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When Nannies Administer Medication

When it comes to caring for children, it’s not uncommon for kids to develop illnesses that require either over-the-counter or prescription medications. For families with nannies, the responsibility of administering may be shared between the parents and the nanny.

To prevent medication mix-ups, it’s essential that there is a clear, written policy in place for both parents and nannies to follow with regards to administering medication.

First and foremost, the policy should include a statement that articulates that the nanny should only administer medication, including over-the-counter medication, with the parents’ consent. This consent should be in writing or given electronically via text or email to prevent verbal miscommunication.

Second, all medications should be properly stored in their original packaging with prescribing orders and kept out of reach and sight of the children.  Any included instructions should also be kept with the medication along with the proper dosing instrument, usually an oral syringe or a calibrated cup.

Third, medication duties should be clearly defined. The fewer number of people responsible for administering medication the less likely a mix-up is to occur. If a child is scheduled to receive a morning, afternoon and evening dose of medication, assign who is responsible for administering each dose.

Fourth, the instructions should be clearly presented. Parents must be sure that their child’s nanny clearly understands the instructions for administering the medication. She should be able to articulate back what the medication is for, the correct dosing instructions and how the medication should be given, handled and stored. She should also be made aware of potential side effects and be able to articulate what conditions would require immediate medical attention.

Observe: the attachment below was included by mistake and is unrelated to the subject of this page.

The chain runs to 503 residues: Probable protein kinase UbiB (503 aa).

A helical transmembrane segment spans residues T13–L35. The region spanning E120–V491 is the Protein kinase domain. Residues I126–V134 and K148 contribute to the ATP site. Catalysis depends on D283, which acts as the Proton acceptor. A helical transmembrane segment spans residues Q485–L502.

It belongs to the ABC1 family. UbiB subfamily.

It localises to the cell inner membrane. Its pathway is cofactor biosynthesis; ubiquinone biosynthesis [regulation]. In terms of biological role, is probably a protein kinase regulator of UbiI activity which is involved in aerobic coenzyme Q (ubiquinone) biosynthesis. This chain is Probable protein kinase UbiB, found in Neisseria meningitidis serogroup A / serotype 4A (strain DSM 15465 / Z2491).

Fifth, a log book should be kept and completed. A medication grid should be created that leaves boxes for each dose that must be given. The dosing instructions should be clearly written across the top. For each dose box fill in the exact time the medication was given, the amount of medication that was administered and the initials of the person who administered the medication. The log should be reviewed prior to administering each dose.

Regardless of who is giving medication the basic nursing rule of three should be followed. The medication label should be checked three times prior to giving the medication. The first time when you pick up the medication and remove it from where it’s being stored, the second when you are preparing to give it and the third when you go to give it.

For children who require ongoing medical treatment, parents may wish to hire a nanny with a nursing background. Morningside Nannies represents nannies who have backgrounds as nursing students, certified nursing assistants and licensed practical nurses. To learn more about our current pool of qualified candidates, contact a placement specialist today at (713) 526-3989.

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